A well-dressed Bea joins Maddy in her dressing room after a performance of Maddy’s new Broadway show, Daybreak. Bea praises her mother’s performance as she instinctively helps her mother with the post-show dressing room routine.  Bea is very concerned for Charlie and Burt, as Burt’s health deteriorates. She accuses Maddy of being an absent parent, unsupportive of her children. Defending herself, Maddy claims she was only away from her children because she had to provide for the family as a single mother. 

 

Bea visits Charlie in San Francisco. Burt is not doing well and Charlie is coming to terms with Burt’s looming death. The siblings reminisce on their childhood; what they remember, specifically of their father, and what they wished they remembered.

 

Part II, 1996

 

Charlie is alone in his apartment, surrounded by packed and sealed boxes, flipping through his journal and disclosing that Burt died seven weeks ago. Maddy eventually came to visit right before Burt died. Maddy’s voice comes in, singing the lullaby Charlie’s father used to sing to him, and which she sang to Burt when she visited.

 

Maddy has been nominated, again, for the Tony Awards. Bea and Charlie plan to join their mother for the award ceremony. All three in their respective locations sing the father’s lullaby; encouraging each of them to let go of their fears and frustrations.

 

Alone in Maddy’s apartment on the night of the Tony Awards, Bea stands in front of a full-length mirror. She is trying on her mother’s clothes as she sips from a glass of white wine.  Bea is slowly unraveling in her insecurities: her mother’s criticism and neglect, her unfaithful husband and her drinking habits. Charlie rushes in with shopping bags, noticing that Bea is upset, but she denies it. He attempts to cheer her up with impersonations of their mother.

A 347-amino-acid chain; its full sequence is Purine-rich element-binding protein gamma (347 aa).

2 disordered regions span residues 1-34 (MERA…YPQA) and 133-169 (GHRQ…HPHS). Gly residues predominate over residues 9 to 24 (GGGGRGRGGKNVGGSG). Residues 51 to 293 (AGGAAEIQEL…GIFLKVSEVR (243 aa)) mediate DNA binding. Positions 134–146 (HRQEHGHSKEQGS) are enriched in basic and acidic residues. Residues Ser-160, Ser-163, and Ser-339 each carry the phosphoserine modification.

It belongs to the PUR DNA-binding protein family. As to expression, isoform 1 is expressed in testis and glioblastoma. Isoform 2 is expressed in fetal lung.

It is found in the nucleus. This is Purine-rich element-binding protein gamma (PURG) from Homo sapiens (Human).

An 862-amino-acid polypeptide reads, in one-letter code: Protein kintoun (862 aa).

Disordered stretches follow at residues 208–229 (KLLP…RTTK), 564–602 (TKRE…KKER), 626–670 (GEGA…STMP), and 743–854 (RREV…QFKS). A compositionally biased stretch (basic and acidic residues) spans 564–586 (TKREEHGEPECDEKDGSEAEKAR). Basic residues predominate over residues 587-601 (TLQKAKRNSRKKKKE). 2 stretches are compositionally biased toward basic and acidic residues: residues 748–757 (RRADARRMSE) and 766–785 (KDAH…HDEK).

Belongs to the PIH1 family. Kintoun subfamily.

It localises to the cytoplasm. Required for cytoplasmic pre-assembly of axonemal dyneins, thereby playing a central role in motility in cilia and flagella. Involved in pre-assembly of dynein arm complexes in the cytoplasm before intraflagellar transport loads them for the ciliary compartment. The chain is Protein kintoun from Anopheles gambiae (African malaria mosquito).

Maddy enters and starts preparing for the Tony Awards, discussing her acceptance speech. She plans to acknowledge Charlie and Burt’s relationship and how no one is immune to tragedy. Charlie and Bea are unimpressed.

 

Maddy accuses Bea of being drunk and acting just like her father, revealing the grim truth that their father was a drunk who could not maintain a job. The children believed that their father had been killed in a car accident, but Maddy finally shares the truth of their father's death.

 

The argument is interrupted, unresolved, as Maddy has to leave to go to the awards. Bea and Charlie, feeling victimized, refuse to accompany Maddy to the Awards.

 

Part III, 2006

 

Maddy has died quietly in her sleep, after writing her latest Christmas letter. Bea and Charlie speak at Maddy’s memorial service held at a Broadway Theatre.  Bea gives tribute to both her parents’ souls. The service concludes with a few lines from Maddy’s last Christmas letter; “All in all isn’t life simply grand? I’m so awfully glad I showed up for it.”